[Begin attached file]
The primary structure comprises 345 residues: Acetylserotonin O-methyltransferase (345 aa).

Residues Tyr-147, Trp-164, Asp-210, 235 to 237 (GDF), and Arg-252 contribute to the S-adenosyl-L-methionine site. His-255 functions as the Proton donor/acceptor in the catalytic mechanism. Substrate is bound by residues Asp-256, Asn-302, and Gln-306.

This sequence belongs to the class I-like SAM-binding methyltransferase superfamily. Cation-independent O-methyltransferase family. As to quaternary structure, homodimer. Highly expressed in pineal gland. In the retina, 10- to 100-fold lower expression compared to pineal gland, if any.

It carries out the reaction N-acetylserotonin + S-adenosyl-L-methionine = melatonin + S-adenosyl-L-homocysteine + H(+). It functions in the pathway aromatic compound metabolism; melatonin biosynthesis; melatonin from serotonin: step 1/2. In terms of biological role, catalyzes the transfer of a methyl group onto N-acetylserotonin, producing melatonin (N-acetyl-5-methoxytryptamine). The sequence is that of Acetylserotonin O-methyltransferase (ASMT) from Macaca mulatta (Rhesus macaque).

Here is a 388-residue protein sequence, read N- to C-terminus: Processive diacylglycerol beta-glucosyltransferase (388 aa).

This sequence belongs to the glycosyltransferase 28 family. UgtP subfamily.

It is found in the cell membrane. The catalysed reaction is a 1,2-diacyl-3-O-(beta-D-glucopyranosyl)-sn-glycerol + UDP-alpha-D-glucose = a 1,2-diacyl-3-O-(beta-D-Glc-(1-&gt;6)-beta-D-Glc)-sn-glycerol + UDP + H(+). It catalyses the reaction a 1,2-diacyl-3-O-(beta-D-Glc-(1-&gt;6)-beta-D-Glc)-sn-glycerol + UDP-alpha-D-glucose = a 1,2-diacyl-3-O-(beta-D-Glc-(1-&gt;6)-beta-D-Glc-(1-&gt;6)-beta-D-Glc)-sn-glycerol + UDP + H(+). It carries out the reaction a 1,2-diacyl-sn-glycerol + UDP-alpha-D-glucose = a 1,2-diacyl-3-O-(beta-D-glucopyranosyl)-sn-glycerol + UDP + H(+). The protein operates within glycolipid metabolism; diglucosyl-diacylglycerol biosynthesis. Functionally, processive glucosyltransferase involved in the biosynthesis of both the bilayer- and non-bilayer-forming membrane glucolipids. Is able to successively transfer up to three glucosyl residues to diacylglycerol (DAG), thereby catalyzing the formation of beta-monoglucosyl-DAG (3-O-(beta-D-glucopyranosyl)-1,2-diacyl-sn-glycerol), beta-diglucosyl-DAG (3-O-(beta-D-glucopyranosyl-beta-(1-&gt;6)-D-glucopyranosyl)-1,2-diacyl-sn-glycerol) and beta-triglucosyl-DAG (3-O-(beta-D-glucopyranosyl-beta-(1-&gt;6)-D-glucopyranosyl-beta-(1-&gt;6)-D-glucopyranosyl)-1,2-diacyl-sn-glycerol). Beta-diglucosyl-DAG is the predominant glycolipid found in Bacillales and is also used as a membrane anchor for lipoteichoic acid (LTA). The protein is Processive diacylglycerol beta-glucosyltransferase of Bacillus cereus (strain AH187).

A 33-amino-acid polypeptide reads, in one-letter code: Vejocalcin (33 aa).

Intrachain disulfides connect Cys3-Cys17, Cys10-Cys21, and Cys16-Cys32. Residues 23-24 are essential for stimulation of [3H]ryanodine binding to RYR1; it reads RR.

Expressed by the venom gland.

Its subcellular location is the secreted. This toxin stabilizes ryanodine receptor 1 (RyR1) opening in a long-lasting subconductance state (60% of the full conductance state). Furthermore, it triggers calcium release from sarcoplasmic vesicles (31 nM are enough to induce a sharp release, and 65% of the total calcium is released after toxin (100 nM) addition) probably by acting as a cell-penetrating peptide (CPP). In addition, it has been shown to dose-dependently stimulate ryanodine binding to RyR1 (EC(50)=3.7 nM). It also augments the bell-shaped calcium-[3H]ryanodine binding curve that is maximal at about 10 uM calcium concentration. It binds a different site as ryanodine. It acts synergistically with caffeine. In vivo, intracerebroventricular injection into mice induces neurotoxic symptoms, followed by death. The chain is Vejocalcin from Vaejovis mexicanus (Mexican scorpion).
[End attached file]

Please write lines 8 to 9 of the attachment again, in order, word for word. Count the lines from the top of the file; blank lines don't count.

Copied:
A 33-amino-acid polypeptide reads, in one-letter code: Vejocalcin (33 aa).

Intrachain disulfides connect Cys3-Cys17, Cys10-Cys21, and Cys16-Cys32. Residues 23-24 are essential for stimulation of [3H]ryanodine binding to RYR1; it reads RR.